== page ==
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Lana Johnson
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April 28, 2020

Webinar Recap: “Navigating Unemployment”

WLG_Webinar_FBLITW (1)On Friday April 24, WunderLand was proud to present an informative and timely webinar on how to navigate the unemployment system. COVID-19 has impacted many marketing professionals who find themselves needing to file for unemployment. How do you do this? What’s the new legislation? What can you expect? We explored all of this, and more.

Our guest speaker was Jorie Cummis, CEO of NSN Employer Services. NSH is a third-party unemployment administrator and they’ve worked with WunderLand for the past ten years, supporting us as we manage our own unemployment claims. Jorie started the webinar by giving us brief background on unemployment, a system that was initially formed to support workers and to help the country climb out of the Great Depression. 

The unemployment system was set up as a federal program in which states administer benefits. Depending on which state you’re in, you might see different laws and systems, but generally, unemployment systems operate in the same way. State unemployment funds are fully funded by employers. Employers incur a payroll tax based upon a variety of factors, and those taxes are put into a fund at the state level.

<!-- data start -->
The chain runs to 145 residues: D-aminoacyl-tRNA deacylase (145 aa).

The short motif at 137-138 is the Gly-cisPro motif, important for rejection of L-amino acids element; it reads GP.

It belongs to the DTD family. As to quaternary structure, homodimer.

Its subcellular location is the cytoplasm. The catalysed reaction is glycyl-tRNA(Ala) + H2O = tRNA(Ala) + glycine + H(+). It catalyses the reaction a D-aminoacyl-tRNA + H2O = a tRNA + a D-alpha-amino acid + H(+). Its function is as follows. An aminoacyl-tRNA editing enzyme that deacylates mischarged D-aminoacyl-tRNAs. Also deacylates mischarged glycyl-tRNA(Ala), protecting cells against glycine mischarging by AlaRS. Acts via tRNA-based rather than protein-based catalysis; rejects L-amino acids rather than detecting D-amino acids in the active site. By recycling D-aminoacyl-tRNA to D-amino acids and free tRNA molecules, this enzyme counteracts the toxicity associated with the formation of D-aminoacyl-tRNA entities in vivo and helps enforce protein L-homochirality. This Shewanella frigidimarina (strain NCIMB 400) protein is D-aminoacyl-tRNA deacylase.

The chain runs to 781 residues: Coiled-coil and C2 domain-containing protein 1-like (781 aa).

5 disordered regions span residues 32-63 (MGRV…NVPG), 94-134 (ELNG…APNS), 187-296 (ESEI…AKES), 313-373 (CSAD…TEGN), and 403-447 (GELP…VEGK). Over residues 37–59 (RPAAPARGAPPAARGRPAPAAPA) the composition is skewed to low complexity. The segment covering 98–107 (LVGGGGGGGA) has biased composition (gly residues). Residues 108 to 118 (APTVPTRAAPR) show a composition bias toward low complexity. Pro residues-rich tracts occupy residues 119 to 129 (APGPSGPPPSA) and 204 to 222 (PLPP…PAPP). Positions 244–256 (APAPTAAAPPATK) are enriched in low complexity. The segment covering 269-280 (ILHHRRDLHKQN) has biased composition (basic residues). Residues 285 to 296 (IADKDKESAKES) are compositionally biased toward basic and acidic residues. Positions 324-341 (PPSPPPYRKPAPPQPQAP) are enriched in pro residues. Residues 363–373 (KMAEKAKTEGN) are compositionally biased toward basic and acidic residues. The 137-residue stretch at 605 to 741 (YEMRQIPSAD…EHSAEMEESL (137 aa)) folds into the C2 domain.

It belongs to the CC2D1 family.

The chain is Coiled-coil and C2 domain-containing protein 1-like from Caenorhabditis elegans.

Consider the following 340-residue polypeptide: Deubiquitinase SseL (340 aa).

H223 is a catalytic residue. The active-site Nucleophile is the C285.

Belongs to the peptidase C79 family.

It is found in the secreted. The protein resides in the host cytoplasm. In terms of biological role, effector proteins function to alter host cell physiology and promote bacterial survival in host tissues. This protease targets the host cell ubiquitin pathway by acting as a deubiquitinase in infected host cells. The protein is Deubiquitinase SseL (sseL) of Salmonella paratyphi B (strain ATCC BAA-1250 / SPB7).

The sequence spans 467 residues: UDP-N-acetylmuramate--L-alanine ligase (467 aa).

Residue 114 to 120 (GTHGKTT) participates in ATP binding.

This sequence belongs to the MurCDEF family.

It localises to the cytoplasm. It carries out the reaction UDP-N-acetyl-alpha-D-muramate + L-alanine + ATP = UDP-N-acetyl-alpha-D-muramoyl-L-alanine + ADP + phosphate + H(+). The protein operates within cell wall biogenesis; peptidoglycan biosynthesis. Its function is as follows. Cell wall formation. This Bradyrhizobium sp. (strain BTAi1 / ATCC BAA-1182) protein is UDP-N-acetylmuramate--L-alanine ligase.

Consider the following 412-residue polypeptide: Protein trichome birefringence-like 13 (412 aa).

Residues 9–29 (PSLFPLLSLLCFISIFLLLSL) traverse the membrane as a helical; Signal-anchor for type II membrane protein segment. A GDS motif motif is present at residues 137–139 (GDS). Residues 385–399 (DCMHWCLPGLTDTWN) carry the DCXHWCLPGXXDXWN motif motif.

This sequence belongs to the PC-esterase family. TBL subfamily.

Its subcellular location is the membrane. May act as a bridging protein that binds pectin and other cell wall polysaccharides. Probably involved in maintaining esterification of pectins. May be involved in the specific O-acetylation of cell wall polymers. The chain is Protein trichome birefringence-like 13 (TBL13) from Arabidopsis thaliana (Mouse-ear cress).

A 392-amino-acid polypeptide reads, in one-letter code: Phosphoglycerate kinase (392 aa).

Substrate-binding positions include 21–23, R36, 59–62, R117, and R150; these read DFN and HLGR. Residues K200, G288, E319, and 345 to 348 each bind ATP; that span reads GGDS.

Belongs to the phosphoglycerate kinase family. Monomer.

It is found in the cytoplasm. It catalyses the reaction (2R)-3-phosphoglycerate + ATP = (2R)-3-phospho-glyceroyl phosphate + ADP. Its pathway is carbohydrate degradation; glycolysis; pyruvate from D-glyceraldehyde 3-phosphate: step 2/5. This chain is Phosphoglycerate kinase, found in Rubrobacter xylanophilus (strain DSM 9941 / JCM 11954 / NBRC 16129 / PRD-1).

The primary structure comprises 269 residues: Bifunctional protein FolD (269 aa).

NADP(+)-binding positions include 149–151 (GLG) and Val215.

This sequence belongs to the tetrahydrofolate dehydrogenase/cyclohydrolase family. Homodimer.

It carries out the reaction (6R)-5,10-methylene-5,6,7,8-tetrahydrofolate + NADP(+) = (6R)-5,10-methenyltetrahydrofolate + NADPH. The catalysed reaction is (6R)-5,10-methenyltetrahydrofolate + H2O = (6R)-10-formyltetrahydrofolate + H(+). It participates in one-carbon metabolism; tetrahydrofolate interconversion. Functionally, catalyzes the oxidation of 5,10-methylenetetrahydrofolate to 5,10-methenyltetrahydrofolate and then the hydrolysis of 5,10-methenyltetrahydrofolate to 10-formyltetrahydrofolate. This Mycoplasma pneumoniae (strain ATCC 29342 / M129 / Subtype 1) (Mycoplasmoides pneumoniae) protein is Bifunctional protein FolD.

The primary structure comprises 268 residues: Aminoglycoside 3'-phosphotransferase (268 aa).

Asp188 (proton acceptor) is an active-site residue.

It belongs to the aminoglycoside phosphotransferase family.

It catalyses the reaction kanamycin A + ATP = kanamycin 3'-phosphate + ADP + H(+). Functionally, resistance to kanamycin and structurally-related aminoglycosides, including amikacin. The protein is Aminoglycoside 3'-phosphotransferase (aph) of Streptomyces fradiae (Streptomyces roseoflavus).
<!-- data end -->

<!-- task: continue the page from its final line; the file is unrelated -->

Under Normal Circumstances

Normally, to receive unemployment benefits, an employee needs to meet a set of eligibility requirements. Employees often think they are eligible for unemployment in any case, but they do have to meet specific criteria.

First, an employee must be out of work due to no fault of their own. Many employees are falling into this category today as many employers have laid people of due to COVID-19.

Second, an employee usually must be able to work, available to work, and actively seeking work. Right now, many states have actually waived the “actively seeking work” requirement because so many companies are not hiring or hiring processes have stalled. Normally, you need to have proof and you need to show the state your work search records, the places you’ve applied, and interviews you’ve gone on. Although this requirement in many cases is now waived or states are being more lenient, you might still see these questions asked of you as you go through the unemployment process; not all states have updated their systems.

Circumstances Are NOT Normal Today

The Coronavirus Aid, Relief, and Economic Security (CARES) Act was passed by Congress and signed into law on March 27th, 2020. This over $2 trillion economic relief package is meant to protect American people from the public health and economic impacts of COVID-19. The CARES Act provides assistance for American businesses and our state and local governments. It also helps American workers by including provisions directly related to unemployment, such as:

  • Section 2014 of the Act: individuals who are otherwise eligible for unemployment benefits under state or federal law will receive $600 per week, in addition to their regular unemployment compensation under state law, through July 31 2020 (four months). After July 31 you go back down to regular unemployment compensation
  • Section 2105: if a state waives its standard one-week waiting period requirement, thus paying recipients as soon as they become unemployed, the federal government will fund the cost of that first week of benefits. Most states have a first week waiting period that allows the state to reach out to the employer. States are still reaching out to employers to validate reasons for unemployment, but this section provides for employees to get their funding more quickly.